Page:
As a game designer, I think having the monsters target specific villagers is actually a great idea, despite how they might end up just hunting a random victim anyway.

While the concept of going after specific villagers might seem like it is just a way to enrich the theme, or to hide repetition, I see it as another set of decisions put before the players.

I've played this with a few different playgroups, and each one has had favorite villagers they really wanted to keep alive. One group thought the Mayor must be protected at all costs, while another group really liked the Merchant, for example.

So, when the enemies would come up that targeted those specific villagers the playgroups made them priority targets. They enjoyed the feeling of protecting their villagers, and actually were distressed when the monster broke through their defenses and killed their favorite anyway.

These kinds of reactions and decisions would be impossible if they just randomly killed the villager closest to the draw pile every time.

With that being said, I do agree that there might be some difficulty keeping individually targeted villagers viable once expansions start adding to the village cards.

While I still don't think it would be a good idea to remove the named targeting altogether, it might work if the villagers also had a class system that could be used to make targeting work on a broader scale as well. (For example, a monster that targets everyone who makes food, or anyone magical/spiritual.)



That's exactly what I was advocating -- a class system. Perhaps the stonemason and merchant and baker are all "shopkeepers" or "peddlers." I understand why the closest to the discard pile would be monotonous. But named villagers rarely gets the right person and makes it hard to expand the village/traveller deck.
 
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Vincent Lalyman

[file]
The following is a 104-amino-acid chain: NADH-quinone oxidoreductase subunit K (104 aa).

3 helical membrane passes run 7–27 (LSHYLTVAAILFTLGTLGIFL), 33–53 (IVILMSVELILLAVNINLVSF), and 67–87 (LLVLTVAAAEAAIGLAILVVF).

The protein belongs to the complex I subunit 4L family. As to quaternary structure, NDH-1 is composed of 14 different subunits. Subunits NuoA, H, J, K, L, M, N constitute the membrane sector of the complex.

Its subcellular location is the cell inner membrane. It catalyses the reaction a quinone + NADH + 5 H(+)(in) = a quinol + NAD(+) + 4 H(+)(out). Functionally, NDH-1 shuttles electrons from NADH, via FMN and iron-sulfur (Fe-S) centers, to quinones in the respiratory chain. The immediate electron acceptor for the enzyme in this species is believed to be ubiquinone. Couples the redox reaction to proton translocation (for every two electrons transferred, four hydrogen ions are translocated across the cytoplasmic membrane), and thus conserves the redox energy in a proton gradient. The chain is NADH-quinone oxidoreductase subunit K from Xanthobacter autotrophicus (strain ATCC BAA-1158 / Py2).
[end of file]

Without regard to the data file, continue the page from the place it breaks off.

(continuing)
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I agree with Jef.

My own suggestion some times ago, had been, in future expansion, to use the current villager names as "class name" for new villagers decks - in the "elven village", the Tree-Shaper has the "stonemason" key word, the "Druid" has the Priest keyword, etc.

I like the "kill specific villager" rule - it makes for tense games, when you desperately need to use this Gravedigger, but you draw it just when a monster wants to kill him When multiple monsters are active, my players often chose which one must die first by looking at who he may kill next turn : we don't want to lose the stonemason !!

However, in a future edition, "hero keywords" like craftsman, religious, official, guard, magic-user, etc, could be a good idea, if only a few villagers in a given villag deck have common keywords.
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Jeremy Anderson
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Thanks, guys. You've given me a lot to ponder.
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Patrick Hickey
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If you go the hero key word route, you could just use the existing villagers as the key words. That would make future releases fully backwards compatible, and would only require rules updates for the new releases, without errata.
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Erik Burigo
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Cadfan wrote:
If you go the hero key word route, you could just use the existing villagers as the key words. That would make future releases fully backwards compatible, and would only require rules updates for the new releases, without errata.


Exactly. That's the smae suggestion Vincent made. It could actually be the most streamlined solution. thumbsup
 
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Edwin Karat
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Painkeeper wrote:
Cadfan wrote:
If you go the hero key word route, you could just use the existing villagers as the key words. That would make future releases fully backwards compatible, and would only require rules updates for the new releases, without errata.


Exactly. That's the smae suggestion Vincent made. It could actually be the most streamlined solution. thumbsup


This still doesn't solve the problem that the monsters almost never find their named villager. My proposal had the intention of having multiple possible targets when it tries to kill someone. Of course, this makes the most sense if you assume there will be a 2nd edition replacing this one.

Yes, I would pay money for a kickstarter on a 2nd edition of this if the designer fixed a few extra details first, this being one of them.
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Vance VanGogh
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I like the idea of villager classes for the kill acts of monsters, but I think there's room for a few that target individual villagers for thematic reasons and for, as someone mentioned earlier, to prioritize killing monsters that attack the villagers you need most for that scenario.

I'd like to see 80% that target groups and 20% that target the most powerful individuals.